I came to Mecca with my mother on the day the Kaʿbah was burned. The fire had reached it, and I saw that it was without its silk veil. I saw that the Yemenī corner of the Kaʿbah was black and had been cracked in three places. I asked, “What has happened to the Kaʿbah?” They pointed to one of Ibn al-Zubayr’s followers and said, “It has been burned because of this man. He put a firebrand on the tip of his spear; the wind made it fly off. It struck the veils of the Kaʿbah between the Yemenī corner and the Black Stone.”14

The house of God, although proclaimed by revelation to be a sanctuary for humankind, was made by men into the opposite. War fires and arms filled the Kaaba’s vicinity, and the followers of Ibn al-Zubayr lapsed in their watchfulness and set God’s house aflame. In the wake of the Prophet Muĥammad ﷺ, his divided community allowed the sacred house to smolder and burn.

Nonetheless, the Kaaba was restored, but the restoration was short-lived. Less than a decade later, ʿAbd al-Mālik, the fifth Umayyad Caliph (r. 65—86/685—705), sent al-Ḥajjāj b. Yūsuf (d. 95/714) to end Ibn al-Zubayr’s resistance in Mecca. Tensions escalated again, and blood was shed on the plains of ʿArafa, the supposed place of Adam and Eve’s earthly reunion and the site from which the Prophet Muĥammad ﷺ delivered his final sermon and received the last revelation: “Today I have perfected your religion (dīn) for you, completed My blessing upon you, and chosen as your religion Islam” (Qur’an 5:3). For six months and seventeen nights, al-Ḥajjāj besieged the city of the house of God; engines made by men hurled stones at the sacred mosque and its quarters, bombarding and shaking the walls of the Kaaba. One witness attested:

I saw the trebuchet (manjanīq) with which [stones] were being hurled. The sky was thundering and lightning, and the sound of the thunder and lightning rose above that of the stones, so that it masked it. The Syrians considered this ominous and withheld their hands. But al-Ḥajjāj… picked up the trebuchet stone and loaded it. “Shoot,” he said; and he himself shot with them.15

Here is a testament to human hubris—to transgress rather than uphold what is proclaimed sacrosanct by God. How often has the tradition also been subject to similar hubris? As for the Kaaba, battered as it was, its fallen and cracked stones would eventually be set aright. 

This legacy of human devastation and ruination of the Kaaba continues. In the early 4th/10th century the zealous Qarmaṭīs of al-Baĥrayn brought trauma to Mecca once more. Under the leadership of Abū Ṭāhir al-Jannābī (d. 332/943-4), the Qarmaṭīs assaulted and captured cities throughout Iraq. Before long their sights turned to the holy city of Mecca, and on their push southward, they attacked caravans and pilgrims along the way. They arrived at the city on the 7th of Dhū al-Ḥijjah, 317, one day before the Ḥajj pilgrimage was set to commence. The days that followed were filled with violence. For eight days, the Qarmaṭīs of Abū Ṭāhir plundered the city and massacred pilgrims. The blood of the pious soaked the ground of the ĥaram. In a final imperious act of defiance, the Qarmaṭīs tore the Black Stone from the Kaaba and carried it away.16 They carried away the stone sent down by God, the same blessed stone carried and cared for by prophets. What seemed inviolable was violated. But in 339/951, after twenty-two years of captivity, the Black Stone was returned, and the house of God was restored.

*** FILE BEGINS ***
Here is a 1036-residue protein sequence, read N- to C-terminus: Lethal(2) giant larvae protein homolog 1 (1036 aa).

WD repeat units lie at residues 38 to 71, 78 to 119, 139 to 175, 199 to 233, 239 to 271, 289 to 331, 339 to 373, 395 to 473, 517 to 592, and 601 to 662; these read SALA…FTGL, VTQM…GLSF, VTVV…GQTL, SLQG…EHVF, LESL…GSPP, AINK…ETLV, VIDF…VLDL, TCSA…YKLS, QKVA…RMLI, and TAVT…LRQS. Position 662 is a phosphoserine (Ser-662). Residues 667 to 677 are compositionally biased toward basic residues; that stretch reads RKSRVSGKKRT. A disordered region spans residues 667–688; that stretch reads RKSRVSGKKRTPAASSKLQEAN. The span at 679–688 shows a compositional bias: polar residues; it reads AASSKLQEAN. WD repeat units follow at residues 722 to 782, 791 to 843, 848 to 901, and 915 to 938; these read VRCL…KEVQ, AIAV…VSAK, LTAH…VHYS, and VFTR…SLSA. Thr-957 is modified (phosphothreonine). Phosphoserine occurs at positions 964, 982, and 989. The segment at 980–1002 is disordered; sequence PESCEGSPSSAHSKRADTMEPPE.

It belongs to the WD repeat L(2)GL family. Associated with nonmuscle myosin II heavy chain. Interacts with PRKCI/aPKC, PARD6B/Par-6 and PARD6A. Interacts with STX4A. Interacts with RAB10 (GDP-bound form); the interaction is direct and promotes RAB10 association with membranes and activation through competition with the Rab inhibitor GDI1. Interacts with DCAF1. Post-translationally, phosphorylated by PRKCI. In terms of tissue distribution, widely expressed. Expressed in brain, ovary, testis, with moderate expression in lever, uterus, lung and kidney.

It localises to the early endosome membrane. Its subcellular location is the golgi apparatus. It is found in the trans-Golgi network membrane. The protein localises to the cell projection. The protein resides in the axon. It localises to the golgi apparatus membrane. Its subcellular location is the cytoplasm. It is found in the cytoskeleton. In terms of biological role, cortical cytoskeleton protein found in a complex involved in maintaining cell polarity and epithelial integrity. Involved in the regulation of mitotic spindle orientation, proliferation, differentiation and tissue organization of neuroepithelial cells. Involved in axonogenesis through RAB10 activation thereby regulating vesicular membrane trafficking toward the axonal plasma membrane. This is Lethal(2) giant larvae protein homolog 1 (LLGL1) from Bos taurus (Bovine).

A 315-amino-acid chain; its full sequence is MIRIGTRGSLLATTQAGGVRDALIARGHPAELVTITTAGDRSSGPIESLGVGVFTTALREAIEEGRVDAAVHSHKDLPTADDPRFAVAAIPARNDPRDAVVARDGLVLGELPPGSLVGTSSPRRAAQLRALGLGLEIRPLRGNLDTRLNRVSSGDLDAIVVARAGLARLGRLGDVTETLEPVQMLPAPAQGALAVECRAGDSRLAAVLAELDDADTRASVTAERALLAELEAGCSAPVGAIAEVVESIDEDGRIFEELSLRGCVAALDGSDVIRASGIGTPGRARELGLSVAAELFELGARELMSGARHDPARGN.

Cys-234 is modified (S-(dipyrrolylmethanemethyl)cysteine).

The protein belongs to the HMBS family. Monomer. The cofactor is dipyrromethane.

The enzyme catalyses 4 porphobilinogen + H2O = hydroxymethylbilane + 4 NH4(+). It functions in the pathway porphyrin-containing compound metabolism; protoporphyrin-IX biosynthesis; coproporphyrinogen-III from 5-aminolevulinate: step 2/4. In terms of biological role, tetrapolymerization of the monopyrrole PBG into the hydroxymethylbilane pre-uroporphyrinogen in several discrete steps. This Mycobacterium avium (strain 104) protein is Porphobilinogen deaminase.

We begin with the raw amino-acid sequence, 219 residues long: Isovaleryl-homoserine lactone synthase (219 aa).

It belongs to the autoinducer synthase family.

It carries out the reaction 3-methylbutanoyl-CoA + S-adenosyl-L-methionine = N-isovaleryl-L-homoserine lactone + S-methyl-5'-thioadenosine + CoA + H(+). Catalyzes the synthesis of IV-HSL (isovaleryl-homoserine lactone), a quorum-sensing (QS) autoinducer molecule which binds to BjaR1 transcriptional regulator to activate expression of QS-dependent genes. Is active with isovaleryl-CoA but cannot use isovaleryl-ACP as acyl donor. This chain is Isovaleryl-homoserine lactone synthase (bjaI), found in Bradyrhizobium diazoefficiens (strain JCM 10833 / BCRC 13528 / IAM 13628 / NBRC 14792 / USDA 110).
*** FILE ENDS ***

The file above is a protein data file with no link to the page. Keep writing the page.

Even in recent times, the Kaaba weathered the storm of human history. On November 20, 1979, Juhaymān al-ʿUtaybī and his fervent followers captured the sanctuary of the Kaaba, taking thousands of the pious hostage.17 As in times past, only force and violence could repel the war and bloodshed that had entered the holy sanctuary. But even this trauma, still in living memory, was not beyond reversal. Repeatedly through the ages, and in accordance with the will of God, we find the community of the faithful toiling to restore and preserve the Kaaba after human actions harm it.

We should imagine the Kaaba and tradition as cut from the same cloth. God establishes and watches over both, but their temporal lives yield to the volatility of human care and neglect. Through them, we find a connection with divinity. And while they are human constructs, both exist as referents to God. How precarious does their existence seem when entrusted to human stewardship, yet how vital they are for sustaining prayers and faith, and how constant they have been as the community of faith struggles through the world!

Where Will Tradition Take Us?

Of course, the Kaaba and tradition are not true equivalents. But invoking the Kaaba allows us to discern with greater clarity how tradition is a thing both of God and of humanity, a reality that is lost in strictly academic definitions of tradition. It also allows us to imagine tradition as undergoing constant change in one sense while simultaneously remaining fixed in another.

Also, invoking the Kaaba’s trials and tribulations sheds light on the emotional and religious investments that are folded into understandings of tradition. Much blood and ink have been spilled in the ever-present debate about the meaning of tradition. It embodies the diversity and vagaries of historic human communities while representing the singular unity of God’s promise and providence. The significance of tradition is often a matter of perspective. It is as God wills it, and it requires our concern and labor for its continuation because our lives in this world and the hereafter are intimately intertwined with it. The human aspect of tradition has been described by many scholars in various ways, but this description remains incomplete, especially for those operating through a framework of faith. Theologically, tradition is only properly conceived when the human and divine are held in tandem. God is with tradition as much as its human adherents are.

Today, many avenues exist for Muslim communities to pursue the pressing theological questions they face. Unsurprisingly, the doors of possibility opened by the imagination are manifold. Past generations found theological recourse in scholastic theology and in the rhetoric of eschatology. They found it in deep readings of the word of God. They found it in art, poetry, and sacred spaces. They found it in transformative experiences and pious pursuits of many varieties. By what routes of the imagination can theologies be crafted that respond most faithfully and effectively to the religious expectations, lived realities, and salvific aspirations of communities of faith today? Or phrased differently, where will our traditions take us and where will we take our traditions?